Additions to the prelude

🚧 The 2024 Edition has not yet been released and hence this section is still "under construction". More information may be found in the tracking issue at


  • The Future and IntoFuture traits are now part of the prelude.
  • This might make calls to trait methods ambiguous which could make some code fail to compile.
  • RustcEncodable and RustcDecodable have been removed from the prelude.


The prelude of the standard library is the module containing everything that is automatically imported in every module. It contains commonly used items such as Option, Vec, drop, and Clone.

The Rust compiler prioritizes any manually imported items over those from the prelude, to make sure additions to the prelude will not break any existing code. For example, if you have a crate or module called example containing a pub struct Option;, then use example::*; will make Option unambiguously refer to the one from example; not the one from the standard library.

However, adding a trait to the prelude can break existing code in a subtle way. For example, a call to x.poll() which comes from a MyPoller trait might fail to compile if std's Future is also imported, because the call to poll is now ambiguous and could come from either trait.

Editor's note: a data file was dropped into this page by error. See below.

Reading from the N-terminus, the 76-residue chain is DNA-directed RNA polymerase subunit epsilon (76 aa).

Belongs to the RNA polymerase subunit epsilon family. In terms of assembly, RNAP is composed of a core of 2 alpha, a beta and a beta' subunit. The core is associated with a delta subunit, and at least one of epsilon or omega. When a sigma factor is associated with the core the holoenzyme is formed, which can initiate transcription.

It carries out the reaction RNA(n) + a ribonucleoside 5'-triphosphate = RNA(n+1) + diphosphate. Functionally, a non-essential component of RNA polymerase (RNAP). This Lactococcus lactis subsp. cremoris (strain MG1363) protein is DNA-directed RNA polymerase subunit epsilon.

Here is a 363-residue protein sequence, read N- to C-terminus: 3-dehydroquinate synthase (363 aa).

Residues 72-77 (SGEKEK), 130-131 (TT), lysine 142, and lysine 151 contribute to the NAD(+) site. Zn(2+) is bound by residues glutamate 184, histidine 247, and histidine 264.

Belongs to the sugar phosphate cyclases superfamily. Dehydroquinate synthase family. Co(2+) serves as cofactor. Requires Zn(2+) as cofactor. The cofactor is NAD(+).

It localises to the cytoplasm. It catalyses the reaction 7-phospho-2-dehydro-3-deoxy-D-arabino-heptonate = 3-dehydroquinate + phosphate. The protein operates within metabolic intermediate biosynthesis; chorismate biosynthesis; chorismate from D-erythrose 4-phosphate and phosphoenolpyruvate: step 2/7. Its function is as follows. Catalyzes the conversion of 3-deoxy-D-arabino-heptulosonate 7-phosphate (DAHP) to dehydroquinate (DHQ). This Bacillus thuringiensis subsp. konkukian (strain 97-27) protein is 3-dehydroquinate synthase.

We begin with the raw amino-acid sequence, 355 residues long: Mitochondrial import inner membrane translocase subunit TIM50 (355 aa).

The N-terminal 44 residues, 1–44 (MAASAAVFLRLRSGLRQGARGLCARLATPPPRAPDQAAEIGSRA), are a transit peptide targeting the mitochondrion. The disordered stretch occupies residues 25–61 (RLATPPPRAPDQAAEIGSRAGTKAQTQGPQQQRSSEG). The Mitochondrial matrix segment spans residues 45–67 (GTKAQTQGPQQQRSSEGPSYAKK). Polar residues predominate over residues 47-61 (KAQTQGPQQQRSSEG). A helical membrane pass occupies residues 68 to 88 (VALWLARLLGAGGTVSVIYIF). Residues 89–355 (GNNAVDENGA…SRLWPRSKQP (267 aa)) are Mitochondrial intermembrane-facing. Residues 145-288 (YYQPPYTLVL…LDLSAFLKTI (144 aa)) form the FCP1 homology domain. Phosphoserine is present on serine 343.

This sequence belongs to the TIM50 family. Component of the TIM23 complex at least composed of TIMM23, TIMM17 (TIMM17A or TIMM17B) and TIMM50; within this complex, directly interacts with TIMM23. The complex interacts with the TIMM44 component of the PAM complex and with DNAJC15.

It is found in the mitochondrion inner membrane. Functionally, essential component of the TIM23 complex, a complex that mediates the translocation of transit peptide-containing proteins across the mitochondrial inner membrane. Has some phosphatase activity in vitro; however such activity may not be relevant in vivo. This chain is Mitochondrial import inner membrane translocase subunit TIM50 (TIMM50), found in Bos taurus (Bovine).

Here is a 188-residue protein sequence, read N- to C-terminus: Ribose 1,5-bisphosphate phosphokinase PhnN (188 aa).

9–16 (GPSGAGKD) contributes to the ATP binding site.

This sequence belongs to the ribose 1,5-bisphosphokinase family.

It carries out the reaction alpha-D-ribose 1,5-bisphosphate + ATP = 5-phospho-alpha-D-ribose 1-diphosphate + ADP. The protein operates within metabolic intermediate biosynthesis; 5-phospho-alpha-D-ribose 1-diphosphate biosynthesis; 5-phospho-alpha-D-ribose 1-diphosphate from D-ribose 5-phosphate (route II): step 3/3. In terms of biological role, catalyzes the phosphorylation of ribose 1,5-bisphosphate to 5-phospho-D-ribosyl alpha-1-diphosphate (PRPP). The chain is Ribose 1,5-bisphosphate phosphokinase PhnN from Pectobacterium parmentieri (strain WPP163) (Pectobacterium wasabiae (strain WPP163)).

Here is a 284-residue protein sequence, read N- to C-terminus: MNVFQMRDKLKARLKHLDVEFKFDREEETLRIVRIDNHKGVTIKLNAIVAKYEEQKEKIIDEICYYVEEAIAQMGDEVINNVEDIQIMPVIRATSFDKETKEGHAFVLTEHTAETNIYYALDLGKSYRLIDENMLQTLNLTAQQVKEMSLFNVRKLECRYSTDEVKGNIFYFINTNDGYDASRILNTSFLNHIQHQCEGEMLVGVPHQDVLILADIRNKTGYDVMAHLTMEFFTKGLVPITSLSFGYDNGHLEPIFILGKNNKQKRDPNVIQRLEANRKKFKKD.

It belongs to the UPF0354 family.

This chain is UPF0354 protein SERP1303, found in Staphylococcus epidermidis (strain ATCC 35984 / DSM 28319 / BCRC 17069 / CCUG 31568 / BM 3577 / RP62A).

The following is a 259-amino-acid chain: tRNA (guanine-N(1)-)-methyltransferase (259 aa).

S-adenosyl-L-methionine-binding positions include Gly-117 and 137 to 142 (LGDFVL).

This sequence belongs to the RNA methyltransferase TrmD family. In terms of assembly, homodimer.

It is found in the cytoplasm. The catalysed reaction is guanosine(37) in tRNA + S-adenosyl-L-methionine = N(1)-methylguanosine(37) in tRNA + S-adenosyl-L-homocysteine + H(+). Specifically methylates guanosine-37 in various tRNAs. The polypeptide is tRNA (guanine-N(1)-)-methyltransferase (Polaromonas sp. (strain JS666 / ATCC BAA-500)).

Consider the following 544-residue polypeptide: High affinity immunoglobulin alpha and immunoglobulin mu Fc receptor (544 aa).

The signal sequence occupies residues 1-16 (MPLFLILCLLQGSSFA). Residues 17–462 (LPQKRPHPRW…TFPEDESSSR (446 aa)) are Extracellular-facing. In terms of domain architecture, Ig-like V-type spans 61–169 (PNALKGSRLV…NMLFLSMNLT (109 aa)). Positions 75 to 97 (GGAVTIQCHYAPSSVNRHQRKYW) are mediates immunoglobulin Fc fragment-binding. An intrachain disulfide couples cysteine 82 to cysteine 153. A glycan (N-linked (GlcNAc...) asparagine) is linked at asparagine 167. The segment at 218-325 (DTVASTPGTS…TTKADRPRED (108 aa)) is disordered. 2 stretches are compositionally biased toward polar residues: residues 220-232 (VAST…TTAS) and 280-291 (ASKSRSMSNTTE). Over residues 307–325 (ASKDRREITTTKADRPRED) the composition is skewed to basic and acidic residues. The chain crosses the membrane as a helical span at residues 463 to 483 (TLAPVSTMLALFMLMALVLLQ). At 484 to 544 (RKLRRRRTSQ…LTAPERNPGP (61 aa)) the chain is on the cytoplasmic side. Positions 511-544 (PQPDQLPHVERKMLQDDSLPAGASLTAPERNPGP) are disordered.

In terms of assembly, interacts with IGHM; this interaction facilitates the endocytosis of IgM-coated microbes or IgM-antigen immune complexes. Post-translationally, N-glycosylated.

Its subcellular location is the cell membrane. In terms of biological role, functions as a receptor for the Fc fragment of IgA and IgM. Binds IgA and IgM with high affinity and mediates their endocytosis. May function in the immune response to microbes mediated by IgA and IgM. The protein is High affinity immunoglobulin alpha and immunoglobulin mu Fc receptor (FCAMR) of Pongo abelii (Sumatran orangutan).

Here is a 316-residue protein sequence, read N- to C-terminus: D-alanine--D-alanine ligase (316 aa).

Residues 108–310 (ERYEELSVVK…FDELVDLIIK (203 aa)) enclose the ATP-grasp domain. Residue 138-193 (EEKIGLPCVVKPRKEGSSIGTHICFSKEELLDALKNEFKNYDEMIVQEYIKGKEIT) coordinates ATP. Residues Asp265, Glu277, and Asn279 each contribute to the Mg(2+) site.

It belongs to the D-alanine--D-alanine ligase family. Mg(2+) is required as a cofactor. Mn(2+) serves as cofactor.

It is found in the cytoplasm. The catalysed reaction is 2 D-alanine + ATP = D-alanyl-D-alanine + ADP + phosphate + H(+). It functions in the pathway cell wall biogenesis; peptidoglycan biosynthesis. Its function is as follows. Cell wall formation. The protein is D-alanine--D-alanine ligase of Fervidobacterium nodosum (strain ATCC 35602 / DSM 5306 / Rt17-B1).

As a solution, Rust 2024 will use a new prelude. It's identical to the current one, except for the following changes:

RustcEncodable and RustcDecodable removal

RustcEncodable and RustcDecodable are two undocumented derive macros that have been removed from the prelude. These were deprecated before Rust 1.0, but remained within the standard library prelude. The 2024 Edition has removed these from the prelude since they are not expected to be used.

If in the unlikely case there is a project still using these, it is recommended to switch to a serialization library, such as those found on


🚧 The automatic migration for this has not yet been implemented.

Migration needed

Conflicting trait methods

When two traits that are in scope have the same method name, it is ambiguous which trait method should be used. For example:

trait MyPoller {
    // This name is the same as the `poll` method on the `Future` trait from `std`.
    fn poll(&self) {

impl<T> MyPoller for T {}

fn main() {
    // Pin<&mut async {}> implements both `std::future::Future` and `MyPoller`.
    // If both traits are in scope (as would be the case in Rust 2024),
    // then it becomes ambiguous which `poll` method to call
    core::pin::pin!(async {}).poll();

We can fix this by using fully qualified syntax:

fn main() {
    // Now it is clear which trait method we're referring to
    <_ as MyPoller>::poll(&core::pin::pin!(async {}));

RustcEncodable and RustcDecodable

It is strongly recommended that you migrate to a different serialization library if you are still using these. However, these derive macros are still available in the standard library, they are just required to be imported from the older prelude now:

fn main() {
use core::prelude::v1::{RustcDecodable, RustcEncodable};